'Snowball in Hell' by Brian Stableford is about genetic engineering of intelligence in animals with critical homage to The Island of Dr Moreau and Animal Farm. It is a good story, with many interesting ideas but something about it did not quite ring true to me. In the end I think the main mcguffin lacks some credibility. The animals with human intelligence look exactly like humans. Although this is an original twist, why should it be?
'On the Orion Line' by Stephen Baxter is space opera at its most flamboyant -- son of Starship Troopers, with a dash of Star Trek. It is an exciting combat story that many readers will enjoy, but in a number of ways it pushes the genre further than I think it can be pushed. For example, the baddies can't be green, or bugs, or eat people, etc, etc, because that wouldn't be original, so they are sort of silvery spheres that don't do anything. The war is over entire galaxies, but fought ship to ship? I liked the baddies' technology though, so I won't spoil it for you by describing it.
'Oracle' by Greg Egan is an interesting mixture of an alternative universe story and nature of consciousness debate, convincingly set in a slightly alternative 1950s and drawing upon famous real lives for the main fictional characters. It starts off more like a thriller, then gets more philosophical. The thriller elements get a bit silly eventually and the tale's heart is really in the philosophy. This makes you think.
'Obsidian Harvest' by Rick Cook and Ernest Hogan takes the hard-boiled Chandleresque abused private dick story and places it in an alternative reality where central American native civilizations survived the arrival of the Spanish and, oh yes, aliens inhabit parts of South America. For the reader's delight, the more barbaric practices of those civilizations have survived, to be revealed here and there in the story, although technology has advanced. Enormous fun, in a cheerfully vile way.
'Patient Zero' by Tananarive Due reminds me of Flowers for Algernon in style. It depicts the young narrator's mind well, is successfully sad and captures the horror of a future plague off stage. But, I felt it was not original enough to be worth enduring its bleakness.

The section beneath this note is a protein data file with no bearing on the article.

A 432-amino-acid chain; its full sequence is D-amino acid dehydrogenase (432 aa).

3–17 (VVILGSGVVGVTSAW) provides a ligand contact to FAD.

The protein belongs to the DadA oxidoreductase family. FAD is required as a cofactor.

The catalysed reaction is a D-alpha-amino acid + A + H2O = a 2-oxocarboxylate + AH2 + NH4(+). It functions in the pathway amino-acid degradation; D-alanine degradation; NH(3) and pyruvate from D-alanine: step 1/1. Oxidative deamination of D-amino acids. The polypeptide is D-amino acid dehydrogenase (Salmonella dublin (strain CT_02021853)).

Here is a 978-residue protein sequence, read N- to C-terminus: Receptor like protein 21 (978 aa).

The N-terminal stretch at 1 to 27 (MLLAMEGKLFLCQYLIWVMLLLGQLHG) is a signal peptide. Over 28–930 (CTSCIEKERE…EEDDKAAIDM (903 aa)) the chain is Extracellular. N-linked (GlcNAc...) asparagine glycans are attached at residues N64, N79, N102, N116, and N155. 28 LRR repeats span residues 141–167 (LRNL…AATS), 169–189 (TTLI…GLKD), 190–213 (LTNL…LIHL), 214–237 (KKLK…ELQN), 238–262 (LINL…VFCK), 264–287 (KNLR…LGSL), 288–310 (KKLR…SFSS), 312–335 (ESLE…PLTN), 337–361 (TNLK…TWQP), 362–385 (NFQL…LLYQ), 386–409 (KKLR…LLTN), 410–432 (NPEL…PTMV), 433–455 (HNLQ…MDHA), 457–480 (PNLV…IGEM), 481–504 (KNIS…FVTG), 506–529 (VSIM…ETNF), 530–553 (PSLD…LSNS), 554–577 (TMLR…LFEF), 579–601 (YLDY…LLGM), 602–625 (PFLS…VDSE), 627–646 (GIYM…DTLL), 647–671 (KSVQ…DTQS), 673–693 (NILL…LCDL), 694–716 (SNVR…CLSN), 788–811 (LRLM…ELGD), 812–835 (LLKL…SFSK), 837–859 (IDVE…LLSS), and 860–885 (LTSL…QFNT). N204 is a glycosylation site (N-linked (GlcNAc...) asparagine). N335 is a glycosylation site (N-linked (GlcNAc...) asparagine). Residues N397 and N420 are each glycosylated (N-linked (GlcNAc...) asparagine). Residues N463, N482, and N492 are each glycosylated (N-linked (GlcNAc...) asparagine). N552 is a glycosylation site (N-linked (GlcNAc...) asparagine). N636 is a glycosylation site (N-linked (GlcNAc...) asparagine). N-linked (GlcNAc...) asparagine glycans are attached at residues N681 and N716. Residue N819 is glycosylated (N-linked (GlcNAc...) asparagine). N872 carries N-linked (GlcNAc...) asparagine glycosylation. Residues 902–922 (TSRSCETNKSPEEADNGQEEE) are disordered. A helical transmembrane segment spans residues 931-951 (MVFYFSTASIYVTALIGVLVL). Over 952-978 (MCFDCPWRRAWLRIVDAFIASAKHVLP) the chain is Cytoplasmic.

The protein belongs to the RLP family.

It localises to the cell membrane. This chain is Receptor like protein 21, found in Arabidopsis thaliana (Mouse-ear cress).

'A Colder War' by Charles Stross is notable because he is the only writer to appear twice and because it is a totally different story in style and topic from 'Antibodies'. The ideas are equally wild, this time in a HP Lovecraft meets Dr Strangelove on the set of The Gate way.
'The Real World' by Steven Utley is a kind of meditation of the nature of reality, with the SF events off stage. It is set mainly at a Hollywood party, which is amusingly depicted. Contrasting moods are well established and the story is satisfying without being overly dramatic.
'The Thing About Benny' by M Shayne Bell is a tragi-comic sketch of a world that has lost much of its biodiversity and is also a good portrait of someone with Asperger's syndrome. Nicely understated and with dry humour.
'The Great Goodbye' by Robert Charles Wilson is a short short story with snappy depiction of bioengineering and a twist.
'Tendeléo's Story' by Ian McDonald describes an Africa being transformed by alien nanotechnology through the eyes of a preacher's daughter, then those of her American lover. The personal, social and physical worlds are convincingly portrayed and there are analogies with the many disasters that have beset Africa, except this one ends upbeat. It manages to be both serious and entertaining.
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© Richard Hammersley 18 May 2002